Spanish Transition Words And Phrases
Spanish Transition Words: down you will find over 100 Spanish transition development and phrases to help you sound more natural both in your writing and speaking. Transitional devices or connectors as they’re also declared, help connect ideas, sentences, and paragraphs evenly so there are no abrupt breaks between thoughts. Brief explanations and example sentences are included.
As in any other dialect, Spanish transitional phrases are scrutinized the bridge between one idea and another. Transition words are assassinate in both writing and speaking because they help the reader/listener beyond the ideas that are being community to them. Without them, people are more likely to have miscommunications. Transitional words and phrasings ensure the overall continuity and cohesion of the message being created.
Transition Words In Spanish
As you learn to speak and write more Spanish, you’re going to want to be able to better connect different parts of a sentence. In other words, you’re going to need the right retiring. You can use granted words to refer to:
- time and/or place
- an supplementary idea
- a comparison or a comparison between two ideas
- an example
- a magnitude or final idea.
For each case, you’ll find a list with the most commonplace and useful transitions and an ending example. In some incidents, the list includes a first and second alternative that cover common synonyms for some transitions. Using these alternatives can add flavor to your dialect and keep your writing from seeming repetitive.
Transition Words that Refer to Time and/or Place
al principio (at the inauguration, pronounced: al preen-see-pee-oh)
en primer lugar (in the first place, spoken: ehn pree-mer loo-gar)
para comenzar (to begin, uttered: pah-rah koh-men-sar)
antes (before, pronounced: ahn-tehs)
después (after, spoken: dehs-poo-ehs)
a continuación (next, pronounced: ah kohn-tee-noo-ah-see-on)
mientras tanto (in the meantime, delivered: myen-trahs tahn-toh)
al final (at the end, pronounced: al fee-nahl)
Example: Mientras tanto, debo practicar español. (In the meantime, I must execute Spanish)
Transition Words that Refer to an Additional Idea
además (in addition, pronounced: ah-deh-mas)
más aún (moreover, pronounced: mas ah-oon)
aparte (besides, pronounced: ah par-teh)
asimismo (likewise, pronounced: ah-see-mees-moh)
también (also, pronounced: tam-bee-ehn)
de igual manera (in the same way, pronounced: deh ee-goo-al mah-neh-rah)
Example: También, debo repasar el vocabulario. (Also, I must review the vocabulary)
Transition Words Spanish
Once you’ve learned the basics of Spanish, it’s time to make your sentences flow! Here, we’ll explain the importance of transition words.
Intermediate Spanish students frequently ask how they can take their Spanish skills to the next level or sound just a bit more natural. One simple way to do this is to add transitions to your sentences.
This not only provides a good flow and allows the listener or reader to simply follow along, but it also adds interest.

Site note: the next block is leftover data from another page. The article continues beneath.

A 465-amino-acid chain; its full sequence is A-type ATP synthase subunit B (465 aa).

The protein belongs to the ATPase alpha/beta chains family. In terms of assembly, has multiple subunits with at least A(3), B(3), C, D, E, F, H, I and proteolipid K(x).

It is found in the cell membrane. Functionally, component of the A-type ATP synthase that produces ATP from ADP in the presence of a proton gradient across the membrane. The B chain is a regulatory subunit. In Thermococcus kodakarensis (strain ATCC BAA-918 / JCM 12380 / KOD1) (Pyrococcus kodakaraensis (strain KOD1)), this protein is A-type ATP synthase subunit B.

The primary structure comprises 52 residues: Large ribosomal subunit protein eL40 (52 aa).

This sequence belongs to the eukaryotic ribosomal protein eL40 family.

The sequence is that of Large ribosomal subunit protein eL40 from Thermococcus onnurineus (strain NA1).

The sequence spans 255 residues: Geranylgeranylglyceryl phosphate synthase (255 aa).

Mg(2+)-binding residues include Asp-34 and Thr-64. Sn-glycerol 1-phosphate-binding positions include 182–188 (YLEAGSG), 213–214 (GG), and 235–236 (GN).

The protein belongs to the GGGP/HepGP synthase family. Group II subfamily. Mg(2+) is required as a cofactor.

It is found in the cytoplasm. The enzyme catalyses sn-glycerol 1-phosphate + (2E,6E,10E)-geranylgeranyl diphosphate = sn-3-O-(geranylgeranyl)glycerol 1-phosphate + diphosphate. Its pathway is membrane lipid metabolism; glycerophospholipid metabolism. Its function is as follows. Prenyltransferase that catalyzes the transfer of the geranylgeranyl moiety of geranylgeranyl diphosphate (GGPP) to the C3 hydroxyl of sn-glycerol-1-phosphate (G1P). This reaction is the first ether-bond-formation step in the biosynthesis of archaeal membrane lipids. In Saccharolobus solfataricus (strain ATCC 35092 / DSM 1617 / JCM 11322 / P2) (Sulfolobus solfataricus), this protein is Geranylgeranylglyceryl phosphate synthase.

Why Transition Words Matter in Spanish
Take, for example, this short summary of what I did today:
I did laundry and cleaned the dishes. I tutored a student. I watched TV with my dog. I did some work.
Sounds pretty boring, doesn’t it? One reason this sounds like no fun at all is because these sentences lack transitions. As native English speakers, we are naturally familiar with adding transitions to our sentences, but many beginner to intermediate-level students tend to forget to add these same transitions when they are writing in or speaking Spanish.
If I had added just a few transitions, the reader would be much more interested and the story would have a better flow:
After waking up, I did laundry and cleaned the dishes. Then I tutored a few students. After helping all of my students, I came home and watched TV with my dog. Finally, I sat at my desk and did some work.
Sure, it may still be a little boring, but there’s better flow and progression between the sentences and hopefully you found it at least a little more interesting. This is a prime example of why it’s important to use transitions in Spanish.
Types of Spanish Transitions
There are several different types of transitions, including…
- Transitions for time (first, later, then)
- Transitions for place (above, opposite from)
- Transitions to add an idea (also, furthermore)
- Transitions to explain an idea (for example, in other words)
- Transitions to compare and contrast ideas (although, on the contrary)
- Transitions to show a result (consequently, therefore)
- Transitions to emphasize an idea (above all, in fact)
- Transitions to summarize (in conclusion, that is)
Time transitions are some of the most common that new Spanish speakers begin with. When you are first using time Spanish transition words, it’s best to place the transitional word at the beginning of the sentence. For example, “Durante el día, yo trabajo con estudiantes” (“During the day, I work with students”). “During the day” or “durante el día” is the transitional phrase that explains when the action takes place.
Spanish Transition Words Pdf
Transitional words in Spanish are classified by their function. Some of the most common types of transitional phrases in this romance language include:
|Conectores de Adición||Addition|
|Conectores de Causa||Cause|
|Conectores de Consecuencia||Consequence|
|Conectores de Oposición||Opposition|
|Conectores de Conclusión||Summary|
|Conectores de Tiempo||Time|
Spanish Transitional Phrases Vocabulary
While there are many transition words you will need to learn in Spanish, there are some that are more common than others. The following list of transitional phrases will give you the basics you need for conversation.
|Dado que||Given that|
|En consecuencia||As a result|
|Por lo tanto||Therefore|
|De la misma forma||In a like manner/In the same way|
|Ya que||Since/because of|
|Al mismo tiempo||At the same time|
|Por el contrario||Conversely/By contrast|
|En primer lugar||On the one hand|
|En segundo lugar||On the other hand|
|A su vez||In turn|
|De hecho||In fact/ Actually|
|Debido a||Due to|
|A menos que||Unless|
|Por esta razón||For this reason|
Transitional Phrases to Add Information
Transitions for adding information are probably the most common transitional phrases in Spanish as they are used by everyone in everyday speech. Said phrases are meant to add information, continue a conversation or idea, present additional details on a given topic or simply add more relevant information to what is being said. In terms of function, these phrases can be divided into two types. 1) Argumentative phrases and 2) Coordinating phrases.